Settling in Iran


Iran is very well organized. So to survive there, you just need to get organized, too.

Islamic attire

Theoretically, a woman should always well a headscarf in the street. But this does not concern all women, as many of them feel like showing off with fresh-bleached hair or recently done nose – nose jobs are very popular here.
Back to headscarf. Women rather do not wear it at home. Natasha from Western Teheran has expanded her home space to her street. She feels comfortable wearing shorts and her hair tumbling down. And she's not the only one.
Headscarfs are no longer in fashion in Western Teheran.
“Take off your scarf,” Farhad said as we were entering a Sufi meeting. I looked around. Women in the meeting were showing not only their hair, but also their shoulders. In my tunic and cargo pants I was the one most covered.


The bank system in Iran works great, only it is not connected to any European system. So, our cards do not work here. Theoretically, you should bring all cash with you and have it on you all the time. However, there are ways to deal with this inconvenience.
“If you're short of money,” Farhad offered some advice, “go to a bank, ask someone to give you their account number, text it to me and I will transfer money to that account. You will get it in a few minutes.”
Natasha had an even better idea.
“I can give you one of the prepaid cards. You can pay money onto it and use it.”
Unfortunately, the idea failed because Natasha forgot her card PIN.  


Officially, it doesn't work. But stay cool – people in Iran will always find a way. All you need to do is install an anti-filter or a proxy app and there it is! Maybe Facebook's not fast, but it works!


You don't need to spend a fortune on bottled water. You can drink tap water in Teheran with no fear. And all around the country there are taps with cold water in the streets every several hundred meters. Which is why the locals don't carry water bottles with them, but mugs.
Talking about water bottles, when they do get refilled they are done so with vodka rather than water.
“And we keep water in vodka bottles,” a friend explained to me at a party. Well, I must have been staring at one spot on the table for too long.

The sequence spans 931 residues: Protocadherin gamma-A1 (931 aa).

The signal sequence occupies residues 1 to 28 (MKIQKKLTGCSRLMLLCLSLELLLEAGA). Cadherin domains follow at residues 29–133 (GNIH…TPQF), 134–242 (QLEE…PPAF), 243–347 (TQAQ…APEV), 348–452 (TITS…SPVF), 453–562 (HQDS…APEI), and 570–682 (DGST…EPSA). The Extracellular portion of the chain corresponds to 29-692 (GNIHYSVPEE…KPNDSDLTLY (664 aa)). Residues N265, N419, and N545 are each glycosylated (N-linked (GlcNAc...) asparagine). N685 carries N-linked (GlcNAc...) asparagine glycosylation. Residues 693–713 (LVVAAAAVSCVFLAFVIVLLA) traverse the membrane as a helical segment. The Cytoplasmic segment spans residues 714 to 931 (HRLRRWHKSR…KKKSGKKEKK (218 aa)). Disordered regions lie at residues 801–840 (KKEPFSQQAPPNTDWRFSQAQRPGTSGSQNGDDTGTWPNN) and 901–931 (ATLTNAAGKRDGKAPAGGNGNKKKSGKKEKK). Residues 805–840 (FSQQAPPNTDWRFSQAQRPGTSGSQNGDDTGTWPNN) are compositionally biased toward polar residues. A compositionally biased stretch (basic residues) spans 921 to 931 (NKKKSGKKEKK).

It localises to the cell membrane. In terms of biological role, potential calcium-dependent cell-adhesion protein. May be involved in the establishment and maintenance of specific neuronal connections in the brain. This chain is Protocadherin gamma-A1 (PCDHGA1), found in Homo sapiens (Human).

Social life

There are legends about partying in Iran. People in Iran love to party and no one would be able to force them not to. Only you need to have 'connections' to have immunity in case of a police raid. 
The regular middle class with no 'connections' do not need to get dead drunk to have fun. They can do with a vodka bottle filled with water, a bowl of dates, cookies and musical instruments. When they started to play, I got shivers. Surely these people do not lack fantasy. 
Suddenly, in the middle of the meeting someone said: hey, let's have a campfire in the mountains. They all got on the cars and drove off.
The next day someone else suggested we should have a morning pick-nick. It took half of the day to pack up, but we finally made it. And here's another Iranian feature:

Lack of planning

In the end, somewhere towards the evening we left Teheran. On one of the corners in the mountains Natasha gave a signal to stop, I saw smoke. The spot was perfect – with a small campfire on the top and a pile of trash on the hillside. Just imagine what Natasha was able to find there! A pillow, two carpets, and a few wooden boxes – all that was enough to spend there about an hour, because none of us had thought about taking any food…


Not as bad as they were telling me. The number of cars isn't always appalling, and the crazy guys tend to drive towards the middle of the road, so the berm is safe. Another good thing – I know where I can expect the danger come from, cause usually they don't go the wrong way. Although it's not the same with scooters. But even when they do break the rules, they keep to their own and pass me by on the right, and not on the left. I have eyes in the back of my head and start to develop…

…good reflexes

What a useful feature! I remember to always look people in the eyes, even when I'm just ordering shishkebab.
Unfortunately, I realize why the guy looked so surprised when it's too late and my dish is already on the table: a huge loaf of bread with one tiny sad shishkebab inside.
Yes, I'm still learning how to survive in Iran.

Non-alcoholic party


Water distribiutor


The traffic

Is it a date?:)

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